Saturday, May 21, 2011
Filet O' Fish
The morning shift (11-3:30ish) consists mainly of making the decorations and prep for the evening service. Although lunch service still occurs, there is more time to make the preparations for the night ahead.
Today, I worked mainly with seafood; doing both the cleaning and the cooking. I began with mussels or cozze. Because they do not use the shell I only had to clean off the grit. For the clams or vongole, I put them in a bowl of water to remove the sand. To make sure they were good I dropped them on the counter to make sure they made the right sound. After all were clean we put them in pans of olive oil, garlic, and parsley. Then after they cooked for awhile we added wine and fish stock. We let them simmer, covered, until they all opened beautifully.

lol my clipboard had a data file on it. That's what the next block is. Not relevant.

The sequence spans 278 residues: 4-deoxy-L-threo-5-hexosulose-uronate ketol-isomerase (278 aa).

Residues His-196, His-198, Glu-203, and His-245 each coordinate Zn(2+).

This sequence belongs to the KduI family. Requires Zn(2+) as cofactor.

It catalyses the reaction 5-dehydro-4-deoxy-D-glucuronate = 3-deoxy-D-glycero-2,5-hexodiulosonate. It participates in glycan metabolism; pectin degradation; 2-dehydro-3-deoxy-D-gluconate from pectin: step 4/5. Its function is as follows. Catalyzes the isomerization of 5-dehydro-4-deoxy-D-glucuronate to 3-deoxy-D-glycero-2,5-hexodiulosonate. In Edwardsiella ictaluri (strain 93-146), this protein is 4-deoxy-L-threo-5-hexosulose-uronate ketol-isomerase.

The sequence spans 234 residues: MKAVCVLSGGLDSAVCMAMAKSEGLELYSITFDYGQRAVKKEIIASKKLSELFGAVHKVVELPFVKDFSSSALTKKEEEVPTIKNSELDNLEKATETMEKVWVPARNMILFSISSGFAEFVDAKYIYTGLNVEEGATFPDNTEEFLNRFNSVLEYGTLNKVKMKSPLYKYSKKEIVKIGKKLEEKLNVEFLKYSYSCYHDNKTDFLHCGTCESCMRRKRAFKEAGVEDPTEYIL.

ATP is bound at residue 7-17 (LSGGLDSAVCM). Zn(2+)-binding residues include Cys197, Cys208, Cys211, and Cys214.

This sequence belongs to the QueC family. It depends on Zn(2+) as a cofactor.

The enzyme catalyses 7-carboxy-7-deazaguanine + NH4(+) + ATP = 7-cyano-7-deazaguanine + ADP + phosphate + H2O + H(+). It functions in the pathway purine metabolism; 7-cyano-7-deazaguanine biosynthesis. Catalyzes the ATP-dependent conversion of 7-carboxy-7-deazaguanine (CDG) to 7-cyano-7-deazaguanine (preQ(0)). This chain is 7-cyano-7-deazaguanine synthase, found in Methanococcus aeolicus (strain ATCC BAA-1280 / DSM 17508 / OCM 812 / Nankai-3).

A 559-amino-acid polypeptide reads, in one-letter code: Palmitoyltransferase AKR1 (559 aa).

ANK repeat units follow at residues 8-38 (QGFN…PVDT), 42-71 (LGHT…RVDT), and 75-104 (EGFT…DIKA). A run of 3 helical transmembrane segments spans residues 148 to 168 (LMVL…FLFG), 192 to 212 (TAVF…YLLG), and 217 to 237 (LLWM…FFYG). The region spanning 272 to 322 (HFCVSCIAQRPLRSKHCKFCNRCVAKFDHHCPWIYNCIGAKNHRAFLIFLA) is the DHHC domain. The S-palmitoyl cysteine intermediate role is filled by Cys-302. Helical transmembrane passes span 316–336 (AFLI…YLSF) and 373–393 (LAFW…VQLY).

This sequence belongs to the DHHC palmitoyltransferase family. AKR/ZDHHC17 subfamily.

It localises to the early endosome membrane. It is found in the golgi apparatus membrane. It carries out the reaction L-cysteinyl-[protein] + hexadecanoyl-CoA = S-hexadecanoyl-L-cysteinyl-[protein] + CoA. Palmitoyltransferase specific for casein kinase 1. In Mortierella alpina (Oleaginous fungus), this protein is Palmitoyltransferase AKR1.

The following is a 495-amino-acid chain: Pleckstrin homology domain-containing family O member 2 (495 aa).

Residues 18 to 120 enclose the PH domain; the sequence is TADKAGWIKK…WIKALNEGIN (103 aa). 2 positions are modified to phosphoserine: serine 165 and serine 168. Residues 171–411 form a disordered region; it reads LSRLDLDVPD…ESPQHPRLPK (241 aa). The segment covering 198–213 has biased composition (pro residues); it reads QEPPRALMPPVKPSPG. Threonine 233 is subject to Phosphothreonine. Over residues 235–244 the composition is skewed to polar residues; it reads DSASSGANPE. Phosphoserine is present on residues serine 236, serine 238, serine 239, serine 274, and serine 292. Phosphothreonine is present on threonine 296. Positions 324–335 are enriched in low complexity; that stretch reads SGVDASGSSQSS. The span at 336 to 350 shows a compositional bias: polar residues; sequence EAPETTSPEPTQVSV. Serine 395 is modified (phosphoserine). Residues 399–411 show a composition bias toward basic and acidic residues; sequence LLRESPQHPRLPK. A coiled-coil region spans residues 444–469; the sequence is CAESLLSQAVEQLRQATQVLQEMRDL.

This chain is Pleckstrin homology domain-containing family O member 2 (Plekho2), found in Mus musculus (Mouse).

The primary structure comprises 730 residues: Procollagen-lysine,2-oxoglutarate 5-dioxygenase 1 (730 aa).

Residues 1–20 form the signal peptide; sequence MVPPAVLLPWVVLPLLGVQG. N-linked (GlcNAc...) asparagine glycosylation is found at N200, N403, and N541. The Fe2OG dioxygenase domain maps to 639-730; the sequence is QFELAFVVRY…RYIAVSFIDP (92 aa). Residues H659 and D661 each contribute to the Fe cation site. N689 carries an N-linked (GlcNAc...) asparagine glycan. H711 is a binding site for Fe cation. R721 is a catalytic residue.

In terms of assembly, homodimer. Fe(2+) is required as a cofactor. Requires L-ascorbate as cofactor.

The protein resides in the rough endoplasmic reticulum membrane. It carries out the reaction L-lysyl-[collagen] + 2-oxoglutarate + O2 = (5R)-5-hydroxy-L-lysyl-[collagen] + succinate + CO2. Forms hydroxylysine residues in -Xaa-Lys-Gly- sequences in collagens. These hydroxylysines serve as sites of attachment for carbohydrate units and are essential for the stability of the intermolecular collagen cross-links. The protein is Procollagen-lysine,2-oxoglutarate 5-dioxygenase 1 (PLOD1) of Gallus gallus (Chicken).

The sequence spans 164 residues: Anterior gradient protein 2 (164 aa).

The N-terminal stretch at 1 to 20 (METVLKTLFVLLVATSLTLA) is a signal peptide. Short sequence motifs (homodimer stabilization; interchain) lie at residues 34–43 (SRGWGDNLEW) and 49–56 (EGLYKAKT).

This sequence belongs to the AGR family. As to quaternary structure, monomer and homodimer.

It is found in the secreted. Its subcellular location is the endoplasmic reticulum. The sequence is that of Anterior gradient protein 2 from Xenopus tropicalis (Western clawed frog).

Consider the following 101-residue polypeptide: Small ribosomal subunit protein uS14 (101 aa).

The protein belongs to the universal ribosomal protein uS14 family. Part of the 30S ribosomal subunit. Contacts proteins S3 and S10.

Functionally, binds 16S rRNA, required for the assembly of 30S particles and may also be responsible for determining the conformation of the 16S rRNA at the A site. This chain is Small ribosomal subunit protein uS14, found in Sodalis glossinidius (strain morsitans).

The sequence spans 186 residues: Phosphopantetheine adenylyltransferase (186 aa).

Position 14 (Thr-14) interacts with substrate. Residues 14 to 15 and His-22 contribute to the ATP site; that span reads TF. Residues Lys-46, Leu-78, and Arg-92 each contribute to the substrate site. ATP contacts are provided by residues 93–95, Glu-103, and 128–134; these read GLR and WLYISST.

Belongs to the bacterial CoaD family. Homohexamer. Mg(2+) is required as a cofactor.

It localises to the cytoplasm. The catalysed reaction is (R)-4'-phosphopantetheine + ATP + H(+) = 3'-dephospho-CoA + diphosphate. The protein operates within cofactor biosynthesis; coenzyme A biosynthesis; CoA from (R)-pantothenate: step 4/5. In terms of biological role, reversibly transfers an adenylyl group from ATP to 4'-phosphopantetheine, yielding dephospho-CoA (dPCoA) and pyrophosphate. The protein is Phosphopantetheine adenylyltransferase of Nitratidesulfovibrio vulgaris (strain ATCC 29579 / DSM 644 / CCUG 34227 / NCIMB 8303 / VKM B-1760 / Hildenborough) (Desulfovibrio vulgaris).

Fabio also showed me how to filet a fish. Taking a knife against the backbone, then down the gill, and again to cut off the organs. A bit of a disgusting process, but very interesting. Then you use tweezers to remove all of the tiny bones still in the filet. I think I may need to see this a few more times before they put me in charge!
Later in the night shift, I helped peel shrimp. I felt like I was back in Natalia's kitchen on my first day of work. During my senior year internship I was asked to peel 30 pounds of shrimp, no easy task! But the shrimp or scampi we worked on tonight were a bit different. Not only did we have to remove the heads, but we also had to clean "the vein" which is not really a vein, it's waste.
Although these might not be the most glamorous jobs in the kitchen, they are very important. One of the main reasons I think Il Bottaccio is so successful is because of all the little things that go into each dish. It is all about the process, from cleaning gross parts of the seafood to putting the delicate decorations on top, everything comes together in the final product.